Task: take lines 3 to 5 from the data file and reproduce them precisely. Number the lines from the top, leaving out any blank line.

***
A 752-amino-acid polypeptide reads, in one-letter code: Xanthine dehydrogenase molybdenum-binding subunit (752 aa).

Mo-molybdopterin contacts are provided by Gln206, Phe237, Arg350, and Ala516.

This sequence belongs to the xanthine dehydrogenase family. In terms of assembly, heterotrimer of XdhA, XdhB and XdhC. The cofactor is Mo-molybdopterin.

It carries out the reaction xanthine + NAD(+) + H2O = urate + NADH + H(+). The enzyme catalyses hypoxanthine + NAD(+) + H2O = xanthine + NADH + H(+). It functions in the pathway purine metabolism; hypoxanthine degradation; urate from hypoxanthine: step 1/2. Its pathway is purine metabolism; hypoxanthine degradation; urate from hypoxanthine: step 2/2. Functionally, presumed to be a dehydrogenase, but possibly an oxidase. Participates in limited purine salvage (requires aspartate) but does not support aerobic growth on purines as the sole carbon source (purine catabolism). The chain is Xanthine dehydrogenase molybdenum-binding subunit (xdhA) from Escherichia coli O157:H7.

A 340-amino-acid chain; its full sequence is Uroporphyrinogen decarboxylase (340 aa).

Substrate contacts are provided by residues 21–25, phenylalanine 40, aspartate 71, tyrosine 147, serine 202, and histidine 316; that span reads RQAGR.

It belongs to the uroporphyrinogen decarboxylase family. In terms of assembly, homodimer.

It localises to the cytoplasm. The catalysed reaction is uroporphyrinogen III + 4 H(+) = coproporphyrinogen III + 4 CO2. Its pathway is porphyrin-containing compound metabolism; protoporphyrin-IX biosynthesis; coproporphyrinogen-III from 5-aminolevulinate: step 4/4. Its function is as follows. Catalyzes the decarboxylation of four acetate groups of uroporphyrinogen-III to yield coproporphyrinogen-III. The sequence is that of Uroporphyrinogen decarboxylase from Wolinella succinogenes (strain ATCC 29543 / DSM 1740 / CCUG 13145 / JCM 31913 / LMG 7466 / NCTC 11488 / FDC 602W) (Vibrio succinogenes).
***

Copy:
This sequence belongs to the xanthine dehydrogenase family. In terms of assembly, heterotrimer of XdhA, XdhB and XdhC. The cofactor is Mo-molybdopterin.

It carries out the reaction xanthine + NAD(+) + H2O = urate + NADH + H(+). The enzyme catalyses hypoxanthine + NAD(+) + H2O = xanthine + NADH + H(+). It functions in the pathway purine metabolism; hypoxanthine degradation; urate from hypoxanthine: step 1/2. Its pathway is purine metabolism; hypoxanthine degradation; urate from hypoxanthine: step 2/2. Functionally, presumed to be a dehydrogenase, but possibly an oxidase. Participates in limited purine salvage (requires aspartate) but does not support aerobic growth on purines as the sole carbon source (purine catabolism). The chain is Xanthine dehydrogenase molybdenum-binding subunit (xdhA) from Escherichia coli O157:H7.

A 340-amino-acid chain; its full sequence is Uroporphyrinogen decarboxylase (340 aa).